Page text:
Moy Hill Community Farm is an important initiative and a reminder about where our food should be coming from and it is a fantastic way to bring communities together.
Their Hometree charity project strives to bring back native trees to the West Coast of Ireland; even more so in collaboration with Grown Clothing and One Strong Arm they offer you this Christmas to gift someone a tree. Recently My Good Planet interviewed Matthew Smith, one out of three surfers, behind the Moy Hill Community Farm and Hometree. You can also read MGP’s recent article on “Surfers who Planted Trees” here.
My Good Planet: Please tell us a bit about the people behind it the Moy Hill Community Farm and Hometree project. Who are you and how did you end up at the West Coast of Ireland gardening and planting trees? Do you still have time to go and catch the waves?
Matthew Smith: There are many people who come and have given time to Moy Hill Farm and Community Garden, what happens here resonates with many people, that was easily seen during our recent crowd funding campaign where we had over 500 supporters. So many kind and warm hearted people have come from a day to a year and worked when they could. In 2012 Fergal Smith and Mitch Corbett were living together in a house and growing food for themselves and often giving bits away, I had been friends with them both for many years and had travelled to different parts of the world surfing with them. Then in 2012 and 2013 they took the growing further and started the Moy Hill Community Garden, that’s when I started getting more involved. There was magic happening there, it’s where I planted my first tree and felt the benefits of working together on the land. I first came to Ireland because of a wave that breaks under the Cliffs of Moher, a man called Mickey Smith told me about it and along with another friend I came in winter of 2007, for many years I would leave to surf different parts of the world but then in 2013 it felt like this was going to be home for a long time.
MGP: One of the other projects you have is a charity project Hometree, please tell us a bit more about it and what are your future plans for it?
MS: Planting trees has such a nice feeling to it; it’s very simple hard work and very practical. When I bought and planted my first tree a cherry tree from future forests to plant at the community garden it gave me such a buzz that I wanted to share that with others. Fergal always was very keen on reforesting as well, so Hometree came very naturally, so far we have planted almost 14,000 trees through the charity and look to carry this on, we plant mostly native species that suit the land we are planting on and welcome others to come and join in on the fun work.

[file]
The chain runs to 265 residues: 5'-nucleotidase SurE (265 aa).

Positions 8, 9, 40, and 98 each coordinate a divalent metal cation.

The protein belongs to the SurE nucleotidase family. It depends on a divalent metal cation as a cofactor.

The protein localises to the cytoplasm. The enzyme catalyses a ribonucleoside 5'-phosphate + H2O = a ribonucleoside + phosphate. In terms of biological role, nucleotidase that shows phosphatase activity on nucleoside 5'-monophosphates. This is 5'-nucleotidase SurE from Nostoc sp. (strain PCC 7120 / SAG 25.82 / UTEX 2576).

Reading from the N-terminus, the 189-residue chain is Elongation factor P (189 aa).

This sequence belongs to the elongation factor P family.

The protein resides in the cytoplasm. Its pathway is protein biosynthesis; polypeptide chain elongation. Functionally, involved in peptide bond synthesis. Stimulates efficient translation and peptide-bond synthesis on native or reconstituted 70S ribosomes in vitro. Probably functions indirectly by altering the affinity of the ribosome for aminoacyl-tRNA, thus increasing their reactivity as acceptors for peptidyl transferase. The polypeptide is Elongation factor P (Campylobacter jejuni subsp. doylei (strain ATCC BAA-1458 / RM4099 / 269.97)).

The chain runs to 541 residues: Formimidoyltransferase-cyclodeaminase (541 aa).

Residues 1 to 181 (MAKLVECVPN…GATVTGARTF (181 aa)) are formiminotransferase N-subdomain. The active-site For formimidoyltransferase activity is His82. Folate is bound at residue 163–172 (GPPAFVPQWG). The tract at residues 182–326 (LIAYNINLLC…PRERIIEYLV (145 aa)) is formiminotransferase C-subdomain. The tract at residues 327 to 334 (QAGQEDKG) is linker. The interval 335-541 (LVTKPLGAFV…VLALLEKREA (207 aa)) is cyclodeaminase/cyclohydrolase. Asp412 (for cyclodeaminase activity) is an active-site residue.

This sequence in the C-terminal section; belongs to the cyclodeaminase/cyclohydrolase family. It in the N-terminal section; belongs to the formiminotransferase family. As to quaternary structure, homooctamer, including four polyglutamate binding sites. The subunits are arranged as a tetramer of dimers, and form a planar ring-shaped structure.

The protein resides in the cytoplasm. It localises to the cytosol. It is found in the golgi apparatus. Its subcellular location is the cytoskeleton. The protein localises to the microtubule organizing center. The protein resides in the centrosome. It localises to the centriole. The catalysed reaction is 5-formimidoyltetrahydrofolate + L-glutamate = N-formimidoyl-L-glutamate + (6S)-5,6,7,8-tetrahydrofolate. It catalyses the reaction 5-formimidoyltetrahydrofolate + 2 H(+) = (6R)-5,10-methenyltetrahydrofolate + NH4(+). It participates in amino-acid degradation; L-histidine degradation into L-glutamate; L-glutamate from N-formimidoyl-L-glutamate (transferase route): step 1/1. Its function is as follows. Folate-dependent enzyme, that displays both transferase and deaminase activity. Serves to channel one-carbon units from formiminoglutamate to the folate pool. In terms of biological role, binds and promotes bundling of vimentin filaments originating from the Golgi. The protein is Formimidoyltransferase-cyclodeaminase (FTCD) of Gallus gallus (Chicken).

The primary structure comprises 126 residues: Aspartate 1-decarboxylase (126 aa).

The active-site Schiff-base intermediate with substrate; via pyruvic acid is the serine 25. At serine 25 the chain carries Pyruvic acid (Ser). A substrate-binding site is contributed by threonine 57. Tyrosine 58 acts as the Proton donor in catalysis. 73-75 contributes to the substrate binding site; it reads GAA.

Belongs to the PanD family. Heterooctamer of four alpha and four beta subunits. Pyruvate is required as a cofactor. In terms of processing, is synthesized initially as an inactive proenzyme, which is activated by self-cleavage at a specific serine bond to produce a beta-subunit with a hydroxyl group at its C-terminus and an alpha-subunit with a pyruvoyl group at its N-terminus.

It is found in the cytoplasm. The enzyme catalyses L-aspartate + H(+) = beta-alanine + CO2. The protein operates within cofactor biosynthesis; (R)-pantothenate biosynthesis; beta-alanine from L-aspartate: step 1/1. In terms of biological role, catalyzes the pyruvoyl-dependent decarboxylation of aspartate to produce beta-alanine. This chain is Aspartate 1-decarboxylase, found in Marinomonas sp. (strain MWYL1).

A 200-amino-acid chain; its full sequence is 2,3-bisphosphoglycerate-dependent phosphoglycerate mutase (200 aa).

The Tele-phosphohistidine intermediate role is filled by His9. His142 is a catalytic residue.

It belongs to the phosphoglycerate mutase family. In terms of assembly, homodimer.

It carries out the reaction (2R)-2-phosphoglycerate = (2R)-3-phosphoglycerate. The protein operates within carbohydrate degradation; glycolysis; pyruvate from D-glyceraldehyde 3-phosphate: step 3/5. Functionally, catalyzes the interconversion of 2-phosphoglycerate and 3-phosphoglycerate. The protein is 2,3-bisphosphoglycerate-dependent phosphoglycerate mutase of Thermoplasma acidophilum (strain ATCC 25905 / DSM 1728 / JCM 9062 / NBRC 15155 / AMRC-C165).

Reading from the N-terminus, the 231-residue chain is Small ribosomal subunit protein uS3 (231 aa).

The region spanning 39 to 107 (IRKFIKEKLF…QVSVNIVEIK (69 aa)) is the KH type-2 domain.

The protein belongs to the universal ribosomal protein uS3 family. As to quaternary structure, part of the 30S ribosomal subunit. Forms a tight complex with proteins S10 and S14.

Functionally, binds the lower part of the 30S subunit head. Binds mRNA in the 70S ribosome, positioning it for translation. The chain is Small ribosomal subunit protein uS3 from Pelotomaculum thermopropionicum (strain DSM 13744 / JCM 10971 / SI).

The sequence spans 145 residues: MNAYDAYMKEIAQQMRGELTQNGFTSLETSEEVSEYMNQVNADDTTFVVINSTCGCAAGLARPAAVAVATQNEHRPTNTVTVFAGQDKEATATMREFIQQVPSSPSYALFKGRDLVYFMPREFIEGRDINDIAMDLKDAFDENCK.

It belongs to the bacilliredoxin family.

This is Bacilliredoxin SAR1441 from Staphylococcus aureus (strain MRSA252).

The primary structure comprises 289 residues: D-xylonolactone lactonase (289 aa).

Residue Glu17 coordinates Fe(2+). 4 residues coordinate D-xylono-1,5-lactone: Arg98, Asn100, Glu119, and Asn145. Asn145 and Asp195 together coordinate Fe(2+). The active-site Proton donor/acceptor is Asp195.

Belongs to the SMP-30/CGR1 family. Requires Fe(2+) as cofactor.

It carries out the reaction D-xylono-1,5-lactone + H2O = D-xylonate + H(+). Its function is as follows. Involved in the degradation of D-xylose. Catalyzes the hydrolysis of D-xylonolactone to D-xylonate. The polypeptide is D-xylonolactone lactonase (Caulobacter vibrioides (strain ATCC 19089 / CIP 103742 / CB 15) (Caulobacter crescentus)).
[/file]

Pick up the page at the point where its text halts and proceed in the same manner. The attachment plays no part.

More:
MGP: You recently finished your crowd-funding campaign to raise funds for the land beside your farm, what are your ideas and plans for this piece of land?
MS: The plans that we are certain on accomplishing are feeding more of the community for longer, the numbers are not set but we dream of 150 families for 45 -50 weeks of the year. We’d love to plant another 30,000 trees in the area, welcoming people to connect with nature; that is a beautiful thing. We dream of education facilities, animals, trees, lots of healthy food and water, gatherings, festivals, a healing facility, a looped walk, music, dancing and healing.
MGP: You organise various events and workshops on and around the farm. What are the next upcoming events and workshops that people can get involved in?
MS: The one that we are planning all winter is called the ‘farm gathering’; it’s going to be a festival at the end of the summer, music, dancing, connection, workshops, healing and lots of fun. We have started to speak to some very talented musicians who have said they would love to come and play a gig on the farm too, it’s going to be a really great weekend. We will host the barn nights gigs each month in the summer, there are no dates set yet, but more information will be available on the Facebook page and website as it is set.
MGP: Please tell us how people can get involved in Moy Hill Community Farm and Hometree project; where they could find more information, how they can support your work and get involved by getting some dirt on their hands?
MS: Each Tuesday we host open days, in the summer we start with a yoga session and then carry on until 5.00 p.m. It’s a lovely day for people to come and learn and connect with each other and the land. We have a big breakfast and lunch and people take food home with them. Our website is being updated at the moment but there is a lot of information available on there at the moment. You can support Hometree charity by making a pledge to plant a tree or come up and help on a tree-planting day. These will be announced in the New Year and we hope to enjoy the day with many hands.